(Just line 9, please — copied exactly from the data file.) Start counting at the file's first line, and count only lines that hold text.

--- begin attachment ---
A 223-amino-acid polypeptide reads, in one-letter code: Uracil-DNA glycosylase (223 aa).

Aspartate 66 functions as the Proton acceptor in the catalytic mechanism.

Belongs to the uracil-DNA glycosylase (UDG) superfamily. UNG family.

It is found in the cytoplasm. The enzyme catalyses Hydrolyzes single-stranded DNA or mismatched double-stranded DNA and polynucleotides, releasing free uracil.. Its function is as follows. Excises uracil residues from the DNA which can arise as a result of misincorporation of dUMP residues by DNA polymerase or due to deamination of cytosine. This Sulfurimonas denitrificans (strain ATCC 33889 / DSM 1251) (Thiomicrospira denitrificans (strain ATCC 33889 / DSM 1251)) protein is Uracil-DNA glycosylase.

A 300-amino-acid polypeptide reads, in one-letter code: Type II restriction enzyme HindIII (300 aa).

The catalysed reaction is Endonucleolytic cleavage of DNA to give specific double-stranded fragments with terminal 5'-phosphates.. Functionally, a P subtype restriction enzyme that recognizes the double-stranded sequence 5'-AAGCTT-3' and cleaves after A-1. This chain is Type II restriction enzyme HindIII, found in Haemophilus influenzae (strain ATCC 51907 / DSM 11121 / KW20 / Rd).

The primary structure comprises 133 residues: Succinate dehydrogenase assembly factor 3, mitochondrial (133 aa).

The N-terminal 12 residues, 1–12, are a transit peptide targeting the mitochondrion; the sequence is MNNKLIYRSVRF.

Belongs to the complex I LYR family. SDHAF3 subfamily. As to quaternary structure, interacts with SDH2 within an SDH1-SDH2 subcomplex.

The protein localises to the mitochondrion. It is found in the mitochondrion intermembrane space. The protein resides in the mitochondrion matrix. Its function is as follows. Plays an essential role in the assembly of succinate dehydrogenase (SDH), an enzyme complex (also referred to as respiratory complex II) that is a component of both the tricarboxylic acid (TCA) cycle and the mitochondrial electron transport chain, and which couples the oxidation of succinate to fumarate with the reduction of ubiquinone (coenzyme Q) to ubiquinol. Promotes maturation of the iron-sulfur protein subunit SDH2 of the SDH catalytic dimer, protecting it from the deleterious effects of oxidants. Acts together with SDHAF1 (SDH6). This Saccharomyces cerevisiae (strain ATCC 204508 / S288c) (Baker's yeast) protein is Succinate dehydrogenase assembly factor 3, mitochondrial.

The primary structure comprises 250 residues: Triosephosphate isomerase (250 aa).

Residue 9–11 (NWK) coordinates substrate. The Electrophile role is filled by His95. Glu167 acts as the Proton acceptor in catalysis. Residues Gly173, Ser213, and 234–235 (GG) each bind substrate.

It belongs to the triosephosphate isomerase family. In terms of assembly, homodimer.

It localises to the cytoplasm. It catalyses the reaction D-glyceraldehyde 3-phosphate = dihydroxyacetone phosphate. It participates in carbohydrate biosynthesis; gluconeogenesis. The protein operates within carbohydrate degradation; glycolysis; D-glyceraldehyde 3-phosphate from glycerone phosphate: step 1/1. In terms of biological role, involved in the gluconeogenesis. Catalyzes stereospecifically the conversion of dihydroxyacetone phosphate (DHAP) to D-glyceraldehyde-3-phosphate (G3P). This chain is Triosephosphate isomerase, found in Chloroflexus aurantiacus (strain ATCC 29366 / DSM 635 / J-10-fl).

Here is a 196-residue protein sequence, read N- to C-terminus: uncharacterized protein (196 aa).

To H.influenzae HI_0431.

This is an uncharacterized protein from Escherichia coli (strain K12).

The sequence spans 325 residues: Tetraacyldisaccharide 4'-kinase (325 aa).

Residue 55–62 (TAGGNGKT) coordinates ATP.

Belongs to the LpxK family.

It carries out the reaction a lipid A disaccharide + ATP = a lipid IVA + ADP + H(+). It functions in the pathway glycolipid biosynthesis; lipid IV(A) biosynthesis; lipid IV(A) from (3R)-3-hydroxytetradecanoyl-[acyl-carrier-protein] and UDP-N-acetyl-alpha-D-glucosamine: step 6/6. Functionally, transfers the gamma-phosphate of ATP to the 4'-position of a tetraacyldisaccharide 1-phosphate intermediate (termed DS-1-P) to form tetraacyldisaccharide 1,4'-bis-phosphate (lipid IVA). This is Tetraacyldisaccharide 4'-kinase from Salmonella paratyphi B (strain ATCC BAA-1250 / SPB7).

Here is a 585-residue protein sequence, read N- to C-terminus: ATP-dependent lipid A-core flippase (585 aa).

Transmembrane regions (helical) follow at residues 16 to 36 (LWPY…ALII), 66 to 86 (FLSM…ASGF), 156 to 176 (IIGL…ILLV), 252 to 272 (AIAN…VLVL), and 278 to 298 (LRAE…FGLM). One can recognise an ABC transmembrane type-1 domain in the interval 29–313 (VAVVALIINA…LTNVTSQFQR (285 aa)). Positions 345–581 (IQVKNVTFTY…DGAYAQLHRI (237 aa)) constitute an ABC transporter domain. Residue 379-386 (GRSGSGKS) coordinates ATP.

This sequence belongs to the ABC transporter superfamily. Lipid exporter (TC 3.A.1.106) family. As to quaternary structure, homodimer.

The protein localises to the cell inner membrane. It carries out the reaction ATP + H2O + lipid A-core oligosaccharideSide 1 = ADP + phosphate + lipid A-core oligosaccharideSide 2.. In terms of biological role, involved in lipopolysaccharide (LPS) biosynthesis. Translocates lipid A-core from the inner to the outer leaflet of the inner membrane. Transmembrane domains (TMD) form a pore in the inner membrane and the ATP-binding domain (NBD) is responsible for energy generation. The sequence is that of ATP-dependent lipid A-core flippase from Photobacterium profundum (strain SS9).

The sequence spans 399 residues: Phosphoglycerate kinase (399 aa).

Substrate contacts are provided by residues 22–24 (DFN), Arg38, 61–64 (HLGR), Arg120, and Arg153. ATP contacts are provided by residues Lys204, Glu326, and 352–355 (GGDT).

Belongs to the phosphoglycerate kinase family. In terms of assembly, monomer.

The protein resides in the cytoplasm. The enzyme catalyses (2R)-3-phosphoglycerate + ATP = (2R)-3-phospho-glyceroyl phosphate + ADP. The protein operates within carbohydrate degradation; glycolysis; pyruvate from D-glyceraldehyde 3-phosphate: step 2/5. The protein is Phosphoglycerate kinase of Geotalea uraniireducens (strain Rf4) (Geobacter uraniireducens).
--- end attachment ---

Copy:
Belongs to the complex I LYR family. SDHAF3 subfamily. As to quaternary structure, interacts with SDH2 within an SDH1-SDH2 subcomplex.